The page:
Important events timeline

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Victorian Period[edit | edit source]

Year Date Event
1869 George Miller Beard coined the term "neurasthenia." He thought it was an especially American affliction of nervous exhaustion, affected men who were "brain workers" and women who advanced too far in their education.
?? Jean-Martin Charcot - hysteria. Many of his patients were suffering from epilepsy. Influence on Sigmund Freud and the concept of functional disorders.

Early 20th century[edit | edit source]

Year Date Event
1934 Atypical poliomyelitis - an outbreak at Los Angeles County Hospital of a disease "resembling poliomyelitis" was recorded.

1950s[edit | edit source]

Year Date Event
1955 Royal Free Hospital outbreak in London, England, which led to the use of the name Myalgic encephalomyelitis.

1960s[edit | edit source]

Year Date Event
1969 Myalgic encephalomyelitis classified by the World Health Organization (WHO) as a neurological disease.[1]

1970s[edit | edit source]

Year Date Event
1975 Outbreak in Mercy San Juan Hospital, in a suburb of Sacramento, California, Unites States
1976 ME Association charity founded in UK

1980s[edit | edit source]

Year Date Event
1980 Outbreak in Ayrshire, Scotland (1980-81 Ayrshire outbreak).
1984 Disease outbreak in Incline Village near Lake Tahoe in California, United States.
1984 Disease outbreak in Chapel Hill, North Carolina, United States(1984 Chapel Hill outbreak).
1985 Disease outbreak in Lyndonville, New York, United States (1985 Lyndonville outbreak).
1988 First definition of Chronic fatigue syndrome produced, later updated in 1994.

1990s[edit | edit source]

Year Date Event
1994 Chronic fatigue syndrome criteria update to the 1994 Fukuda criteria.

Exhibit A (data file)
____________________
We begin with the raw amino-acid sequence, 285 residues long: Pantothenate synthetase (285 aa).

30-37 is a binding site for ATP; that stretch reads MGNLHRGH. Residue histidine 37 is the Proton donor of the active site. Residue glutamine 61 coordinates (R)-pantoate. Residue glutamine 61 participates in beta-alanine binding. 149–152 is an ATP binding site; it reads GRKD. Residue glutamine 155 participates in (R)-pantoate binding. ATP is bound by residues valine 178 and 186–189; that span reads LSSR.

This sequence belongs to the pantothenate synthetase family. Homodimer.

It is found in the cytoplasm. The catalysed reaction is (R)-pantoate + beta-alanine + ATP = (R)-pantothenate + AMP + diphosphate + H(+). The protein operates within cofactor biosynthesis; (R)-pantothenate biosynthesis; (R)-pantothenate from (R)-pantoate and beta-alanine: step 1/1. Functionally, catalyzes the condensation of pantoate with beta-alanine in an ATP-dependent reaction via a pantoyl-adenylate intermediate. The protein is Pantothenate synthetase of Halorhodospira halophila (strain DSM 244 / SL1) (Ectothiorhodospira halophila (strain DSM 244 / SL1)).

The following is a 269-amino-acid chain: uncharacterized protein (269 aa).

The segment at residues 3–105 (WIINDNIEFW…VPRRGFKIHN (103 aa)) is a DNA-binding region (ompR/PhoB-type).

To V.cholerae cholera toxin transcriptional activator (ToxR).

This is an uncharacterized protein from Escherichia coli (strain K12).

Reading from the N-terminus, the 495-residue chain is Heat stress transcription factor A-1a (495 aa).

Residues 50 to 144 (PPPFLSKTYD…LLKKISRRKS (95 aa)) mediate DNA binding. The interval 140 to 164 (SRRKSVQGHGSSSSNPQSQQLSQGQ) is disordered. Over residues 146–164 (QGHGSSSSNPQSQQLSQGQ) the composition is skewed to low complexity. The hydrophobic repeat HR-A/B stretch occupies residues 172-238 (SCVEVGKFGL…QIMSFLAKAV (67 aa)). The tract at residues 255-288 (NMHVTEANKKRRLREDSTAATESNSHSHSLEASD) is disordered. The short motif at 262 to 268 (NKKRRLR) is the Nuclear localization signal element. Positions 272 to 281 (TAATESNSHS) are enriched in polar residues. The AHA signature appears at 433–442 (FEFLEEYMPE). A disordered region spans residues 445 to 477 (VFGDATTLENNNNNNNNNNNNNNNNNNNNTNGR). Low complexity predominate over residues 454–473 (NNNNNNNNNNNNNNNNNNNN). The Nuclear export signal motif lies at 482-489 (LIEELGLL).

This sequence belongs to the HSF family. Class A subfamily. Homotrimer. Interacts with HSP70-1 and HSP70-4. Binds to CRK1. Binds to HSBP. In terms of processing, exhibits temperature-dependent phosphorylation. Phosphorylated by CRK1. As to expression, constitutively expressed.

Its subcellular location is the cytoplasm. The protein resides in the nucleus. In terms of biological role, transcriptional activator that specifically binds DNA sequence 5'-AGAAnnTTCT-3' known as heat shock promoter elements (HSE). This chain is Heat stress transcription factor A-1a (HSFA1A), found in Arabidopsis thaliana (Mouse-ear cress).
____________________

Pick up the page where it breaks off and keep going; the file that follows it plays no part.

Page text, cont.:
1994 September Publication of the 1994 National Task Force Report on CFS/PVFS/ME by Westcare UK, notably the London criteria
1996 Osler's Web: Inside the Labyrinth of the Chronic Fatigue Syndrome Epidemic by Hillary Johnson is published chronicling the governmental inaction and fraud in investigating ME/CFS

2000s[edit | edit source]

Year Date Event
2003 Canadian Consensus Criteria is developed by Bruce Carruthers, et al.
2009 Publication of the Judy Mikovits study in Science claiming a link between Chronic fatigue syndrome and the XMRV retrovirus.
2009 Preliminary research published by Norwegian researchers proposes assessment of the use of cancer drug Rituximab to treat the disease.

2010s[edit | edit source]

Year Date Event
2011 International Consensus Criteria is developed by Bruce Carruthers, et al.
2011 The controversial British PACE trial is published in The Lancet, recommending cognitive behavioral therapy and graded exercise therapy as treatments.
2011 The Science journal retracts the XMRV paper.
2015 The Institute of Medicine report is released: "Beyond Myalgic Encephalomyelitis/Chronic Fatigue Syndrome: Redefining an illness", which reviewed thousands of articles, and concluded that "ME/CFS is a serious, chronic, complex and multisystem disease that frequently and dramatically limits the activities of affected patients" (p. 209). The report recommended new diagnostic criteria, and a new name for the condition: Systemic Exertion Intolerance Disease (SEID).